Matt Rourke / AP

 Retail and manufacturing jobs are on the decline--both in Pennsylvania, and around the country.

So a state lawmaker is looking for ways to pinpoint exactly where those jobs are going--and how to stop the bleeding.

Kathleen J. Davis / 90.5 WESA

United Steelworkers President Leo Gerard said Wednesday he supports a NAFTA rewrite but he's concerned President Donald Trump's closed-door meetings won't take workers' needs into consideration.

"During the re-negotiations, it's really important and urgent that workers' voices be heard so the labor movement in the United States, Canada and Mexico will work together to advance workers rights," Gerard said.

Mark Lennihan / AP

Terry Collins will tell you BPA is a scary compound. It's a chemical that's used to manufacture plastics, and more than 6 billion pounds of it are produced every year.

National Energy Technology Laboratory

Researchers at the National Energy Technology Laboratory south of Pittsburgh are discovering valuable rare earth elements in coal waste.

Trendy Hat Brand Kangol Is Struggling After Returning Jobs To The U.S.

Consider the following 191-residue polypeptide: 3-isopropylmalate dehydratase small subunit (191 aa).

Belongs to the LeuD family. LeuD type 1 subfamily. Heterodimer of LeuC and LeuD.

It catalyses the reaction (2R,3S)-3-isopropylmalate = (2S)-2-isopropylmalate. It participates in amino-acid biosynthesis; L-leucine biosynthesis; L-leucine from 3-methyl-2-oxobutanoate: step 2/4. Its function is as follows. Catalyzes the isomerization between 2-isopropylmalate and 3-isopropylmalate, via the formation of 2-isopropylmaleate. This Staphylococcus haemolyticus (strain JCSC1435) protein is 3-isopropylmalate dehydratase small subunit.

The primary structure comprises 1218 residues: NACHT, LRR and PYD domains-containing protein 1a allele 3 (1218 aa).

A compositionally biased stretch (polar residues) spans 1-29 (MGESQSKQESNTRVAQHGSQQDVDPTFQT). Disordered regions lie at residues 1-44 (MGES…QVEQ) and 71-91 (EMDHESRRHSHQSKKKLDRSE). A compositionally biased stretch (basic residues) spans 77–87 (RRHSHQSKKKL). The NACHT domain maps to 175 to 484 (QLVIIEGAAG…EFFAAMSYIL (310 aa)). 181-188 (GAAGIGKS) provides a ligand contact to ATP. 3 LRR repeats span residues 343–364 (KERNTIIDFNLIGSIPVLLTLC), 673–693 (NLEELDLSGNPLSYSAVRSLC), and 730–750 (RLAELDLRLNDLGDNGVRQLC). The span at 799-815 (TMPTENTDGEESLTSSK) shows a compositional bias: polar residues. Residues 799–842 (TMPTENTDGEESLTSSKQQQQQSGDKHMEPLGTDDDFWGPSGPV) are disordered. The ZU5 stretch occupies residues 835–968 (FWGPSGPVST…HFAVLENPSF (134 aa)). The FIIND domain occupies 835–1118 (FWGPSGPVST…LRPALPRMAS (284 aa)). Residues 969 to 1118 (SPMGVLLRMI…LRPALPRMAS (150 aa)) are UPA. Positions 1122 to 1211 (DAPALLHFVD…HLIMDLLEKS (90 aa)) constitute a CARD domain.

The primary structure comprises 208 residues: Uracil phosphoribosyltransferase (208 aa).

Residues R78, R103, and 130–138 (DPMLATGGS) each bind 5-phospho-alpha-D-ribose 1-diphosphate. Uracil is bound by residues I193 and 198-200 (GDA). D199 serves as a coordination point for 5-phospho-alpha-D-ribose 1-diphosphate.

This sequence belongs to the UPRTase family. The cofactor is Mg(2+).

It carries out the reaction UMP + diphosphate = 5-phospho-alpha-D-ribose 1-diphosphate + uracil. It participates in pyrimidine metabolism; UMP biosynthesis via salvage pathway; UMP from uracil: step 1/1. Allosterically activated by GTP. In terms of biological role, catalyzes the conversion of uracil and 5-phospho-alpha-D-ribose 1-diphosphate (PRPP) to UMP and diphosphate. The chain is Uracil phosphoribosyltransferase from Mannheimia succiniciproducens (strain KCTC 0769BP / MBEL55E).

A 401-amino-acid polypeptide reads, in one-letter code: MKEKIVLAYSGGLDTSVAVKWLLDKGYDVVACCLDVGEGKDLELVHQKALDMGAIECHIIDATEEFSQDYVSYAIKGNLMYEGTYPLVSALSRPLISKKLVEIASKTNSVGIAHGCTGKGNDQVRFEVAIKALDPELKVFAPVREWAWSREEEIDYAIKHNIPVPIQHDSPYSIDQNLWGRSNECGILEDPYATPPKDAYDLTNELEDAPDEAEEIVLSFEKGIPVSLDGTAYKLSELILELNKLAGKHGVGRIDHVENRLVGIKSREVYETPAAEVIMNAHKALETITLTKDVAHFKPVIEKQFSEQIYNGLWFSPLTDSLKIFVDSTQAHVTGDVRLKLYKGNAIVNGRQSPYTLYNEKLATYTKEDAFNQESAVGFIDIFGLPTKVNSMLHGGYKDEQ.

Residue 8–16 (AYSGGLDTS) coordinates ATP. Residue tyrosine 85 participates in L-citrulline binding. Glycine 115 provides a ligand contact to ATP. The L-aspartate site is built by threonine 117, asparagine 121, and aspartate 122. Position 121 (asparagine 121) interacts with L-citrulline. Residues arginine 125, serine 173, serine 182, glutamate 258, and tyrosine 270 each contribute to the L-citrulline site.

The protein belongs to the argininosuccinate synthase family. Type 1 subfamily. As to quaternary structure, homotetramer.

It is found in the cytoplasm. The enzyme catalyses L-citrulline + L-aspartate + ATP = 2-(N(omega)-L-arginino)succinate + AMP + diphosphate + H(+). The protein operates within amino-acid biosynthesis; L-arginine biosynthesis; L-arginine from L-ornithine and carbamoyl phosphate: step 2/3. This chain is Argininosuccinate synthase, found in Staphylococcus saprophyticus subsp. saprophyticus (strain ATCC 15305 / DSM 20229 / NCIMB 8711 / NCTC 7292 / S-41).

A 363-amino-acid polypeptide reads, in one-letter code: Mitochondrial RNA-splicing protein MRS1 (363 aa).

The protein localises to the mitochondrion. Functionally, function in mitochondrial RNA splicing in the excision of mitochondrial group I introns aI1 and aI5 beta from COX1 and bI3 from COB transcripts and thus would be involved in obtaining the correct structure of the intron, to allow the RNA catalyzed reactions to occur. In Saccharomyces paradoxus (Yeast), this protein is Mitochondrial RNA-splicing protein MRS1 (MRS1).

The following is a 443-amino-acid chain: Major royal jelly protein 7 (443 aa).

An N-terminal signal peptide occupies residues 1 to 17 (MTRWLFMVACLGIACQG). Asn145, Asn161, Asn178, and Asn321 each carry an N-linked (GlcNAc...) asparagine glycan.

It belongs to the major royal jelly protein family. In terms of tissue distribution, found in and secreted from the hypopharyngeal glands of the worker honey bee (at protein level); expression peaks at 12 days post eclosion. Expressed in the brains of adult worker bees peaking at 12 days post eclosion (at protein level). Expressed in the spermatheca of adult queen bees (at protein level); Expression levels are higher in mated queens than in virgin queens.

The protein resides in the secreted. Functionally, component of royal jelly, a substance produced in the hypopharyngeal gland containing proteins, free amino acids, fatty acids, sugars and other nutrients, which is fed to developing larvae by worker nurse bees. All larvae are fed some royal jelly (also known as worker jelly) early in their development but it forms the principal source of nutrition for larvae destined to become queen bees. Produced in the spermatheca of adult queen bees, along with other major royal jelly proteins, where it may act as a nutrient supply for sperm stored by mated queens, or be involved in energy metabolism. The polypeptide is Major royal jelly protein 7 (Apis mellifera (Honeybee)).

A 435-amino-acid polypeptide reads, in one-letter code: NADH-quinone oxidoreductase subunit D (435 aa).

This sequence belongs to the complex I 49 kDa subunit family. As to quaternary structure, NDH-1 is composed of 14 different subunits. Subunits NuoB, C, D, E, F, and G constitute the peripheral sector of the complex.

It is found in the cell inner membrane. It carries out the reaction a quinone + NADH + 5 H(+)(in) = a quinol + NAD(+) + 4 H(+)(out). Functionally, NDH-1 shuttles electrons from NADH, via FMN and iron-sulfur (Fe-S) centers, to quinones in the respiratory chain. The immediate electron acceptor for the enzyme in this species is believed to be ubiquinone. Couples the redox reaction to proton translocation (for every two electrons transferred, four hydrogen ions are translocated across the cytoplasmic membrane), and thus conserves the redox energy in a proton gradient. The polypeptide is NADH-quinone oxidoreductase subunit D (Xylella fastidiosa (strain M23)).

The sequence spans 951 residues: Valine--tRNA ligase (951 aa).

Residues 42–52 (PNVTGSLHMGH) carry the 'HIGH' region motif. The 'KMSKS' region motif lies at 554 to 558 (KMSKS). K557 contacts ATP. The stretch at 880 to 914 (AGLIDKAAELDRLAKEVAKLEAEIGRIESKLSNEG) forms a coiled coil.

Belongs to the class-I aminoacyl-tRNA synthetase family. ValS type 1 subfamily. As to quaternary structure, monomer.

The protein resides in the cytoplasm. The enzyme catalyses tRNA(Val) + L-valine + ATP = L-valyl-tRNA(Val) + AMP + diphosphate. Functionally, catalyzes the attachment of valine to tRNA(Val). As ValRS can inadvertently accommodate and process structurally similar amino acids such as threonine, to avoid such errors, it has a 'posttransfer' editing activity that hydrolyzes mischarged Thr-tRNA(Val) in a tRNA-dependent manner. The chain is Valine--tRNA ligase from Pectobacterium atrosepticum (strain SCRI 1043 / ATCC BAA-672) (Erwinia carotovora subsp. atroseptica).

May 31, 2017
Matt Rourke / AP

If home is where you hang your hat, Kangol is struggling to afford its pricey new U.S. digs.

When the famous hat brand worn by celebrities like Samuel L. Jackson, Brad Pitt and Gwen Stefani moved into a Pennsylvania factory last year from China, executives with the Bollman Hat Co. billed it as an effort to create U.S. manufacturing jobs.

But as labor costs went up, profits went down. Way down. The 149-year-old company behind Kangol says it's losing money on every kangaroo-logo cap knitted at its factory in Adamstown, 60 miles west of Philadelphia.

Chris Stalnaker

A handheld device that can detect bedsores is one of the designs aiming for a $50,000 grand prize at AlphaLab Gear’s Hardware Cup next month.

 

The device was designed by a team named Rubitection, which beat out six other groups and took home a $3,000 prize at the Mid-Atlantic regional qualifier last month.

 

The start-up incubator, located in East Liberty, is hosting the innovation contest for its third year.

 

Other designs included a robotic material-sorting waste bin and an assistive video-game controller for people in wheelchairs.

 

Amy Scott

In a lab at Reading Area Community College, 18-year-old Benjamin Eckenrode stands in front of a blue wall rigged with pistons, pumps and gauges. It’s a pneumatic troubleshooting system, designed to teach students how to identify and solve problems with manufacturing equipment.

“This piston is supposed to go down and actually pick up a ball, but it is not,” he said.

Eckenrode’s assignment is to figure out why the piston isn’t moving. The high school senior is taking this college class as part of a program to prepare more young people for careers in the technical trades.

Margaret J. Krauss / 90.5 WESA

Pittsburgh is a pretty good place to talk about why reliable infrastructure matters, said Dennis Yablonsky, CEO of the Allegheny Conference on Community Development.